Lists the filesystems that are currently mounted on the system
/proc/mounts file contains a list of all the filesystems currently mounted in the
system. Each line in the file represents one mounted filesystem. The information it provides for each mount includes the
device, mount point, filesystem type, mount options, and dump and pass options.
Why is /proc/mounts Important?
Understanding the content of this file is crucial for several reasons. It helps you to:
- Understand your system's filesystem structure.
- Diagnose mounting issues.
- Monitor the filesystems and their options.
- Understand what devices are used and their mount points.
Typical Problems That Can Be Solved
If you are experiencing problems with mounting filesystems, the
/proc/mounts can provide
clues to help diagnose the issue. For instance, you could encounter a situation where a device is not properly
unmounted, leading to a 'device is busy' error. By examining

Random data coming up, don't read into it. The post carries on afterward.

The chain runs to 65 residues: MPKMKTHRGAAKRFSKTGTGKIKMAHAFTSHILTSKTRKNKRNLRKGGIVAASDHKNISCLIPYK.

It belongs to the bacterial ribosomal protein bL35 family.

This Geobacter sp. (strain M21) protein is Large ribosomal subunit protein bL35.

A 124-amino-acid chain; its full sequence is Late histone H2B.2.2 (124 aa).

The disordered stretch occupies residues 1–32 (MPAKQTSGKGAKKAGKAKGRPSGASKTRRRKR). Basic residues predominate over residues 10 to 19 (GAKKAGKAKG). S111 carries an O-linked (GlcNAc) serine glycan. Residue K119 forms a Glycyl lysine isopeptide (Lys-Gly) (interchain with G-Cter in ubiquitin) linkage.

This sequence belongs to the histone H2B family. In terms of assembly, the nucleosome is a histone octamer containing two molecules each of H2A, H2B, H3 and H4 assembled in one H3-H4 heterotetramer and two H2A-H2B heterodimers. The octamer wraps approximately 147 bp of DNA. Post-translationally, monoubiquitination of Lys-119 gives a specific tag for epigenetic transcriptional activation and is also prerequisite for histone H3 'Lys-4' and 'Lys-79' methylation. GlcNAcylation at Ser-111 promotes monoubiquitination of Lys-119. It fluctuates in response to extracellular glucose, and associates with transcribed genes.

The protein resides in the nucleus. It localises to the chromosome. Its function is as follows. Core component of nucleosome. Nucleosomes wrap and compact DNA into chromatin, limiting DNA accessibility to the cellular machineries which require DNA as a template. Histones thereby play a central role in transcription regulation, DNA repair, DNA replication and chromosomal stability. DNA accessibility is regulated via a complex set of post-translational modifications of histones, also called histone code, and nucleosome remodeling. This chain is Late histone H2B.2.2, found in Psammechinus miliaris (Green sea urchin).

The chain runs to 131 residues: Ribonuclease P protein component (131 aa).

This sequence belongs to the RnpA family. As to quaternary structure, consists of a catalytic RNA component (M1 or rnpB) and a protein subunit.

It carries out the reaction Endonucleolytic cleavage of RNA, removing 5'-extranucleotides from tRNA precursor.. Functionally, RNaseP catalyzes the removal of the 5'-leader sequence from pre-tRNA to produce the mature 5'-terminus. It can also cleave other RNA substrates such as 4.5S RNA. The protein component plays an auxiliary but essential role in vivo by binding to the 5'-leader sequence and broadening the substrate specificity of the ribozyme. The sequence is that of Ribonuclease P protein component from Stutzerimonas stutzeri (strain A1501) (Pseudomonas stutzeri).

/proc/mounts, you can verify if the device is still
To view the contents of the /proc/mounts file, you can use the
cat command as follows:
Also, you can use the
grep command to search for specific mount points or devices:
grep /dev/sda1 /proc/mounts
Example of /proc/mounts Content
Here is an example of what the content of /proc/mounts might look like:
/dev/sda1 / ext4 rw,relatime,errors=remount-ro 0 0
tmpfs /run tmpfs rw,nosuid,noexec,relatime,size=1638428k,mode=755 0 0
/dev/sda6 /home ext4 rw,relatime 0 0
Each field represents:
- Device name
- Mount point
- Filesystem type
- Mount options
- Dump (usually 0, used by the
- Pass (used by the
fsckcommand at boot time to determine the order of filesystem checks)
In a nutshell,
/proc/mounts is a powerful tool in the hands of both Linux beginners and experts. It provides valuable
information about your system's mount points and filesystems, which can be used to diagnose and solve problems, or
simply to better understand how your Linux server is organized.